These guidelines are designed to help you:
- structure the development of quality resources for technology education; and
- evaluate the suitability of such resources for use in specific situations.
There seems little argument that the better the quality of resources (both human and material) used in teaching technology, the better the outcome for students. While general guidelines for the development and evaluation of teaching resources have been written by the Ministry, very little is available on aspects specific to the teaching of technology. This document aims to fill this gap.
What is a quality technology education resource?
A quality technology education resource:
Quality technology education resource materials are:
- linked with the technology curriculum in The New Zealand Curriculum in a valid and correct manner;
- technically accurate;
- culturally appropriate;
- flexible in approach;
- balanced in the content;
- user friendly and functional; and
- correctly aligned with the National Qualifications Framework where appropriate.
The technology education context
Development, evaluation and implementation of any technology education resource can only be successfully achieved with a deep understanding of the nature and intent of technology education itself. Central to this is the understanding that technological literacy is dependent on the interlinking of the three strands of the technology curriculum:
- The Nature of Technology – with a focus on developing student understanding of the key characteristics of technology as discipline, and of Technological Outcomes as a result of technological developments;
- Technological Knowledge – with a focus on developing student knowledge particular to the discipline of technology and including understandings of how and why Technological Outcomes function as they do;
- Technological Practice – with a focus on enabling students to undertake Technological Practice and examining the practice of others.
Activities in technology education should allow students to develop, enhance or explore a range of components of technology, including:
- The Characteristics of Technology – to understand technology as a purposeful intervention-by-design human activity with the potential to enhance the capability of humans to transform materials, energy and information.
- The Characteristics of Technological Outcomes – to understand such outcomes as material products and systems developed through Technological Practice to be fit for purpose.
- Technological Modelling – to understand the purpose and methods of functional modelling for the ongoing evaluation of design concepts for yet-to-be-realised Technological Outcomes and prototyping for the evaluation of the fitness for purpose of the Technological Outcome itself.
- Technological Products – to understand the relationship between the properties of materials and their performance capability in the development of technological products and the concepts underpinning material evaluation, formulation and disposal.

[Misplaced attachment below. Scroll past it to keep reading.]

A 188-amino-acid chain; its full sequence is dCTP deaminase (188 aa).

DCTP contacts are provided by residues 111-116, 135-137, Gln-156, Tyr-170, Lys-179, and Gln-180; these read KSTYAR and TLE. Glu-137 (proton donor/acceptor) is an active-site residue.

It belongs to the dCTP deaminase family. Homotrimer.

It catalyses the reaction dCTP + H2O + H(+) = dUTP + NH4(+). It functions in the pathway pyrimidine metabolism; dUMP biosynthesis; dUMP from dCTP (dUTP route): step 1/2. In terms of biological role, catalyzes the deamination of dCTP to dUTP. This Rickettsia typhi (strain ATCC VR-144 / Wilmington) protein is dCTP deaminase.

- Technological Systems – to understand the interconnected parts (technological products and processes) that serve to transform, store, transport or control materials, energy and/or information and the concepts underpinning systems development and maintenance.
- Brief Development – to develop practices that allow for the defining of a desired outcome to meet a need or realise an opportunity and therefore provide purpose and guidance for Technological Practice.
- Planning for Practice – to develop effective and efficient organising practices and therefore support successful Technological Practice.
- Outcome Development and Evaluation – to develop idea generation, trialling and production practices that lead to 'fit for purpose' outcomes from Technological Practice.
For explanatory papers based on each of these components – please see www.Techlink.org.nz/curriculum-support/papers/index.htm
Quality technology education resources can help teachers:
- build a positive learning environment which encourages diversity and innovation and lays the foundations for future learning in technology;
- structure tasks which motivate students to engage in and complete learning processes so that learning in technology is internalised;
- use combinations of teacher-directed groupings, co-operative groups, structured peer interaction and individual work to enhance learning cycles and encourage, scaffold and enable informed, managed learner-mentor dialogue;
- make learning processes in technology transparent, to support students in setting specific learning goals;
- reinforce the use of inclusive technological language and practices that respect cultural and gender identity;
- build constructively on students' experience and knowledge;
- make explicit links between the learning in technology and out-of-classroom situations
- increase alignment between classroom technology programmes and accepted best practice in technology education;
- enhance student motivation by providing clear information about the desired learning outcomes through effective, specific, timely, positive and responsive feedback.
- extend and improve the sustainability of school/community partnerships in technology education; and
- promote self-regulation and reflection and the use of higher order critical thinking strategies by all students.
Alton-Lee, A (2003) Quality Teaching for Diverse Students in Schooling: Best Evidence Synthesis. Wellington: Ministry of Education.
Ministry of Education (2002) Guidelines for Developers of Curriculum Materials. Learning Media.: Wellington.
Ministry of Education (2007) The New Zealand Curriculum. Learning Media.: Wellington.